I am aware of four new relists today in paid cases. Those include:
-the three Maxwell-Jolly cases, viz., Maxwell-Jolly v. Independent Living Center of Southern California, 09-958, Maxwell-Jolly v. California Pharmacists Assn., 09-1158, and Maxwell-Jolly v. Santa Rosa Memorial Hospital, 10-283. All are from the Ninth Circuit, and all involve questions arising under 42 U.S.C. § 1396a, a provision governing state plans for medical assistance under the Medicaid Act. The Court CVSG’d in 09-958 and the SG recommended denial, and the Court may need more time to sort through the implications for all the cases.
-Sheets v. Simpson, 10-458, from the Sixth Circuit, which presents two questions: (1) Whether a prison inmate is in “custody” for Miranda purposes if law enforcement officers isolate and question him about criminal conduct occurring outside the prison but impose no additional restraints or coercive pressures beyond those inherent in ordinary prison confinement; and (2) whether a police officer violates clearly established Miranda law by advising a defendant who asks him whether a polygraph examination will confirm the veracity of the defendant’s statements that defendant will not have any trouble if his statements are truthful, but that he should terminate the examination and consult an attorney if he is lying.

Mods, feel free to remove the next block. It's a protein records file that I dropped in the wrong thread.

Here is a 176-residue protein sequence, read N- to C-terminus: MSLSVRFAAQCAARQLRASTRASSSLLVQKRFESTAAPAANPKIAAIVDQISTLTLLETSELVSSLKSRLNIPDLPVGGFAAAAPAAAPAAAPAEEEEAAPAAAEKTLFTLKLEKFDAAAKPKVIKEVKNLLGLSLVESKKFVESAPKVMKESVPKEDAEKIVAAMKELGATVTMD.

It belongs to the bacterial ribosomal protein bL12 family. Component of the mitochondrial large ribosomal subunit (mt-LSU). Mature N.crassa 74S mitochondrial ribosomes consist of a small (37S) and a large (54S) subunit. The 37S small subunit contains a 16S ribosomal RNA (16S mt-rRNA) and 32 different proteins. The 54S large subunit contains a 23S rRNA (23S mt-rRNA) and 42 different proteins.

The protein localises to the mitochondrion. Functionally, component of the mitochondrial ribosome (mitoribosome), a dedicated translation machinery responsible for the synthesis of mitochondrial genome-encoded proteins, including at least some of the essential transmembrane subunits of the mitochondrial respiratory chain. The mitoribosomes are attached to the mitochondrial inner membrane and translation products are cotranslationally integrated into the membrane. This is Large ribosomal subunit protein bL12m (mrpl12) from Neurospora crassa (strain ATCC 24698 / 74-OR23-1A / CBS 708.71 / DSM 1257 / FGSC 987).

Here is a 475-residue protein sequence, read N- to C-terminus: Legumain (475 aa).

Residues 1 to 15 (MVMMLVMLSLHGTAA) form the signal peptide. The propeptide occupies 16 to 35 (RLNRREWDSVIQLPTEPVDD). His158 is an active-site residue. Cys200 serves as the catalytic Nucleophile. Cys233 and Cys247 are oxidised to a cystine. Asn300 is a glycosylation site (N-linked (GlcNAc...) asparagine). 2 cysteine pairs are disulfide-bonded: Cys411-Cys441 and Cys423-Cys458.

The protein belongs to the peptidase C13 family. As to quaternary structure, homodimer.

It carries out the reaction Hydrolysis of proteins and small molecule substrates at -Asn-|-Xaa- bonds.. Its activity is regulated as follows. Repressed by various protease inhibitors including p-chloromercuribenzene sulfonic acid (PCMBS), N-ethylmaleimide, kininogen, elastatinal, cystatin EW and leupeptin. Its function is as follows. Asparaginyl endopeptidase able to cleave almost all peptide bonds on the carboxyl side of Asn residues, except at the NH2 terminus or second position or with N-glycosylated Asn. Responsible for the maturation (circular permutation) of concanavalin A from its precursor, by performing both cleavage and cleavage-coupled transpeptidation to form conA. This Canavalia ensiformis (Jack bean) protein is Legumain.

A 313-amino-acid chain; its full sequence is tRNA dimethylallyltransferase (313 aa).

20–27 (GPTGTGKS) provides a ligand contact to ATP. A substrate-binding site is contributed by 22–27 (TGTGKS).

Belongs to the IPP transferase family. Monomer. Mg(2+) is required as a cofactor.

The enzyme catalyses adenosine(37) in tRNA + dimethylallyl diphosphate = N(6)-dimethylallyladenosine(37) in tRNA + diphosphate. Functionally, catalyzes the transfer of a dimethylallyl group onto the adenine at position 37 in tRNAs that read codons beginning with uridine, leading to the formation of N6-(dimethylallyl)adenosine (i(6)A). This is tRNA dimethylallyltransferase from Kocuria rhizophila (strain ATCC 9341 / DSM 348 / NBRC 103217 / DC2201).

In addition, looks like Swartout v. Cooke, 10-333, discussed here, has been relisted a second time. Looks like the much-relisted Beer v. United States, 09-1395, and Ryan v. Schad, 10-305, are now better deemed “holds” now; the last docket entry for both is the 12/3/10 Conference. Anyone care to speculate what is going on with those?
Finally, the relist vigil in Alderman v. United States, 09-1555, ended today after seven relists, with a dissent from denial of cert authored by Justice Thomas and joined (except for a single footnote) by Justice Scalia. They argued (correctly, I think) that the Court’s more recent Commerce Clause precedents (United States v. Lopez, United States v. Morrison, etc.) conflicted with dicta in Scarborough v. United States, 431 U.S. 563 (1977), which lower courts had relied on in upholding the federal prohibition on felons possessing body armor, and said (correctly, I think), “[i]t is difficult to imagine a better case for certiorari.” (But as noted from the outset, I worked on the case.) I was a little surprised that they were not joined by Justice Alito (who is #2 this Term in numbers of dissents from denial of cert).